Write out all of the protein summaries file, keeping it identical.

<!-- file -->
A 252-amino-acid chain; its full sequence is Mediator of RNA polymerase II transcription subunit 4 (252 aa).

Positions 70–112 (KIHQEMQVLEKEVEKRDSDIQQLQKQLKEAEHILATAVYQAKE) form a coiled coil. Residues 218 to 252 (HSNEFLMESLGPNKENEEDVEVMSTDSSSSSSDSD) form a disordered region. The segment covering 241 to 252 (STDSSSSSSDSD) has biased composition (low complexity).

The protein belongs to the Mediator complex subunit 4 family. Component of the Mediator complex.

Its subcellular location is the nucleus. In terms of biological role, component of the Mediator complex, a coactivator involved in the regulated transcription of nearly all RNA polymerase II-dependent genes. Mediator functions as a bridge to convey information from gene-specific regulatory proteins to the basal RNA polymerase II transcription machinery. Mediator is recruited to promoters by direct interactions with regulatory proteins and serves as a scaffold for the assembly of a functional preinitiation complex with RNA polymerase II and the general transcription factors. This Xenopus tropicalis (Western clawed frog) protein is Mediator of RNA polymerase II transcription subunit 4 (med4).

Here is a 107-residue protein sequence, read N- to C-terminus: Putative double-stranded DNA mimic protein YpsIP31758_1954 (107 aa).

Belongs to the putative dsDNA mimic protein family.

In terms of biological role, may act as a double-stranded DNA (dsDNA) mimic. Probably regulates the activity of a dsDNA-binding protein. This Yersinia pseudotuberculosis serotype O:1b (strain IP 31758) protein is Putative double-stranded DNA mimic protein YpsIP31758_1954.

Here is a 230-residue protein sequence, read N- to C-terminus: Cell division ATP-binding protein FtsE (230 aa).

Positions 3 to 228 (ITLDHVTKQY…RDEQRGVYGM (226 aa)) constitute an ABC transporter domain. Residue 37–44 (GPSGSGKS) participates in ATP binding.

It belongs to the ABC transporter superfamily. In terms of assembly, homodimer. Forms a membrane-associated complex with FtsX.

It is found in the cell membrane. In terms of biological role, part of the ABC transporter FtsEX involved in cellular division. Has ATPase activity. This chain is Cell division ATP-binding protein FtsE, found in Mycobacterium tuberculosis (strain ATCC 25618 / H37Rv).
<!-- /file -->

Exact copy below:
A 252-amino-acid chain; its full sequence is Mediator of RNA polymerase II transcription subunit 4 (252 aa).

Positions 70–112 (KIHQEMQVLEKEVEKRDSDIQQLQKQLKEAEHILATAVYQAKE) form a coiled coil. Residues 218 to 252 (HSNEFLMESLGPNKENEEDVEVMSTDSSSSSSDSD) form a disordered region. The segment covering 241 to 252 (STDSSSSSSDSD) has biased composition (low complexity).

The protein belongs to the Mediator complex subunit 4 family. Component of the Mediator complex.

Its subcellular location is the nucleus. In terms of biological role, component of the Mediator complex, a coactivator involved in the regulated transcription of nearly all RNA polymerase II-dependent genes. Mediator functions as a bridge to convey information from gene-specific regulatory proteins to the basal RNA polymerase II transcription machinery. Mediator is recruited to promoters by direct interactions with regulatory proteins and serves as a scaffold for the assembly of a functional preinitiation complex with RNA polymerase II and the general transcription factors. This Xenopus tropicalis (Western clawed frog) protein is Mediator of RNA polymerase II transcription subunit 4 (med4).

Here is a 107-residue protein sequence, read N- to C-terminus: Putative double-stranded DNA mimic protein YpsIP31758_1954 (107 aa).

Belongs to the putative dsDNA mimic protein family.

In terms of biological role, may act as a double-stranded DNA (dsDNA) mimic. Probably regulates the activity of a dsDNA-binding protein. This Yersinia pseudotuberculosis serotype O:1b (strain IP 31758) protein is Putative double-stranded DNA mimic protein YpsIP31758_1954.

Here is a 230-residue protein sequence, read N- to C-terminus: Cell division ATP-binding protein FtsE (230 aa).

Positions 3 to 228 (ITLDHVTKQY…RDEQRGVYGM (226 aa)) constitute an ABC transporter domain. Residue 37–44 (GPSGSGKS) participates in ATP binding.

It belongs to the ABC transporter superfamily. In terms of assembly, homodimer. Forms a membrane-associated complex with FtsX.

It is found in the cell membrane. In terms of biological role, part of the ABC transporter FtsEX involved in cellular division. Has ATPase activity. This chain is Cell division ATP-binding protein FtsE, found in Mycobacterium tuberculosis (strain ATCC 25618 / H37Rv).